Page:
Because you’re inspiring. Because you’re trustworthy. Because you’re fun to talk to. And because you’re followable. I wonder what you would have to think, say, do or BE differently in order to make that happen. How are you leaving an imprint on everyone you meet?

3. When you walk out of a room, does the temperature go up five degrees? This reminds me of SNL’s Debbie Downer, brilliantly played by Rachel Dratch. Her cynical character’s sole purpose was to interrupt social gatherings to voice negative opinions and pronouncements. She immediately sucked the energy level out of the room like a Hoover vacuum. And ever time she did so; the classic “Wa-Wa” trumpet sound effect would play.

Are you like that? Someone who persistently adds bad news or negative feelings to a gathering, thus bringing down the mood of everyone around you? I hope not. Because Debbie Downers are avoided like the plague. And when they walk out of a room, people are GLAD to see them go. Because negatively rarely looks good on anybody. What is the temperature of your presence?

4. When you walk out of a room, do people ask about you? This brings us back to The Lone Ranger. His departure stimulated curiosity, intrigue, fascination and amazement. Now, obviously you can’t expect to achieve such memorable presence every time you leave a room. What you CAN do is increase the probability of people asking about you by practicing tenets of approachability.

First: Be The Observed, not The Observer.
Second: Create Points of Dissonance.
Third: Position yourself as a resource.
And fourth: Build Name Equity.

No silver bullets, horses or sidekicks necessary. Are you buzz-worthy?

5. When you walk out of a room, does it get quieter? Meet my friend Neen James. She’s a productivity consultant, originally from Australia. And while it’s hard to explain in writing, she has the most contagious, smile-inducing laugh you’ll ever hear. She’s also the type of person who can find humor in anything.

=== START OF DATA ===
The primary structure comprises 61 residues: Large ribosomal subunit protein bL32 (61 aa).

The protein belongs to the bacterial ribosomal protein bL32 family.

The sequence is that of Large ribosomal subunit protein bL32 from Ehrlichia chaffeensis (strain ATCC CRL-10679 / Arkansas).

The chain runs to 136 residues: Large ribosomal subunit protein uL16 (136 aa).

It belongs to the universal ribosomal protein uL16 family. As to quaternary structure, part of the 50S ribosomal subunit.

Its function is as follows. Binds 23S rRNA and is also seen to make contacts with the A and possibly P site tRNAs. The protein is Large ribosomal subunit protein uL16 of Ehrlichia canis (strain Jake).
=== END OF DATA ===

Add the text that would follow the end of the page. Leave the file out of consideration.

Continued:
So, when you’re hanging out with her, you get to hear that famous laugh A LOT. Which, in turn, makes you laugh more. Which makes her laugh more. Which makes you laugh more. And the endless cycle of fun begins. Combine that with Neen’s optimistic, no-worries attitude and upbeat energy, when SHE walks out of the room, the volume goes from eleven to six. Like clockwork. Which makes sense, since she IS a productivity consultant. How fun are you pereceived as being?

6. When you walk out of a room, how do you leave people? Maybe people start taking action. This means you were inspiring, interesting and actionable. Maybe people swim in mutual confusion of having no idea what the hell you just said. This means you need to speak with more Meaningful Concrete Immediacy.

Or, maybe people spring to life. This means you spoke in a passionate, challenging and empowering manner. The choice is yours. How do you leave people?

7. When you walk out of a room, are new people connected that otherwise wouldn’t have met? Networkers work the room. They deal their deck of business cards to everyone they encounter in a superficial, flaky, campaign-trail way. They’re spotted from a mile away and reek of the stench of self-centered overexertion.

Connectors, on the other hand, help the room work itself. They find people that need to meet, use accomplishment-based introductions, and then get the heck out of the way. But here’s the catch: They can only be spotted from up close. Because that’s the nature of their relationships: Close. That’s how people are draw to them: Close. Are you networking or connecting?

8. When you walk out of a room, does your spirit remain? Lastly, this suggests you don’t just want people to remember you, but to be positively influenced BY you. “Noticeable in your absence,” as I like to say. And the ideal situation is, people will start to patiently and excitedly wait until they are given the privilege of being blessed with your presence again.

Not because you’re always perfect. Not because you’re always in performance mode. Rather, because you always make people feel essential by helping them fall in love with themselves. How do YOU leave people?

REMEMBER: If your presence makes a difference, your absence will make a difference too.

Ultimately, it’s not about being the life of the party – it’s about bringing other people TO life AT the party.

It’s about leaving behind a silver bullet trail of uncracked character that makes people wonder, “Who was that masked man?”

When you walk out of a room, how does it change?

For the list called, “19 Ways to be the ONE Person at Your Next Conference Everybody Remembers,” send an email to me, and you win the list for free!

* * * *
Scott Ginsberg
That Guy with the Nametag
Author, Speaker, Coach, Entrepreneur